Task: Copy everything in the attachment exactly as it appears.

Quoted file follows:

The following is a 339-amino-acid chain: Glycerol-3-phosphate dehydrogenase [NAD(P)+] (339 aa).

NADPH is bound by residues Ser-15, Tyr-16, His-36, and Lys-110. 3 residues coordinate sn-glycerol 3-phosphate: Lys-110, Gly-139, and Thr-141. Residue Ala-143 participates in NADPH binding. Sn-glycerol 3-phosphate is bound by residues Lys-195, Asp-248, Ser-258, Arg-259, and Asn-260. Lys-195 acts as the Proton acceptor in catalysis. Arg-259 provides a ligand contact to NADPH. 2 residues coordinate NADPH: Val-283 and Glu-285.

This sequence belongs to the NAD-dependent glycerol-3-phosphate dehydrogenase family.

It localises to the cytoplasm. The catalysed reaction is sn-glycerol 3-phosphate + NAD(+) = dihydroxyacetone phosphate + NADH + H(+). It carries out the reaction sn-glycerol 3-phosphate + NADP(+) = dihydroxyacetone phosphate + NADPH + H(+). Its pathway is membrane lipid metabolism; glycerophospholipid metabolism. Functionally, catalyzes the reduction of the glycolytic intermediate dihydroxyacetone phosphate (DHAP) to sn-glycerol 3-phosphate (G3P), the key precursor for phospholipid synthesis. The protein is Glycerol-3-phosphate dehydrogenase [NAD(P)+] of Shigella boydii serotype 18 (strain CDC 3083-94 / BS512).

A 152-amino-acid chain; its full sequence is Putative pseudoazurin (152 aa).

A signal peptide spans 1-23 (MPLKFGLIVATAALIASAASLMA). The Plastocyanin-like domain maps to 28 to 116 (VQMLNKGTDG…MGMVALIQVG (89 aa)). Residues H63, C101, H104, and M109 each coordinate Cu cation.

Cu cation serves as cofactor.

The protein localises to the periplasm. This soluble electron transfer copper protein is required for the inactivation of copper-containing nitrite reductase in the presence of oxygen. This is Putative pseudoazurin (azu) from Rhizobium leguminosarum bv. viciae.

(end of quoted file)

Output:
The following is a 339-amino-acid chain: Glycerol-3-phosphate dehydrogenase [NAD(P)+] (339 aa).

NADPH is bound by residues Ser-15, Tyr-16, His-36, and Lys-110. 3 residues coordinate sn-glycerol 3-phosphate: Lys-110, Gly-139, and Thr-141. Residue Ala-143 participates in NADPH binding. Sn-glycerol 3-phosphate is bound by residues Lys-195, Asp-248, Ser-258, Arg-259, and Asn-260. Lys-195 acts as the Proton acceptor in catalysis. Arg-259 provides a ligand contact to NADPH. 2 residues coordinate NADPH: Val-283 and Glu-285.

This sequence belongs to the NAD-dependent glycerol-3-phosphate dehydrogenase family.

It localises to the cytoplasm. The catalysed reaction is sn-glycerol 3-phosphate + NAD(+) = dihydroxyacetone phosphate + NADH + H(+). It carries out the reaction sn-glycerol 3-phosphate + NADP(+) = dihydroxyacetone phosphate + NADPH + H(+). Its pathway is membrane lipid metabolism; glycerophospholipid metabolism. Functionally, catalyzes the reduction of the glycolytic intermediate dihydroxyacetone phosphate (DHAP) to sn-glycerol 3-phosphate (G3P), the key precursor for phospholipid synthesis. The protein is Glycerol-3-phosphate dehydrogenase [NAD(P)+] of Shigella boydii serotype 18 (strain CDC 3083-94 / BS512).

A 152-amino-acid chain; its full sequence is Putative pseudoazurin (152 aa).

A signal peptide spans 1-23 (MPLKFGLIVATAALIASAASLMA). The Plastocyanin-like domain maps to 28 to 116 (VQMLNKGTDG…MGMVALIQVG (89 aa)). Residues H63, C101, H104, and M109 each coordinate Cu cation.

Cu cation serves as cofactor.

The protein localises to the periplasm. This soluble electron transfer copper protein is required for the inactivation of copper-containing nitrite reductase in the presence of oxygen. This is Putative pseudoazurin (azu) from Rhizobium leguminosarum bv. viciae.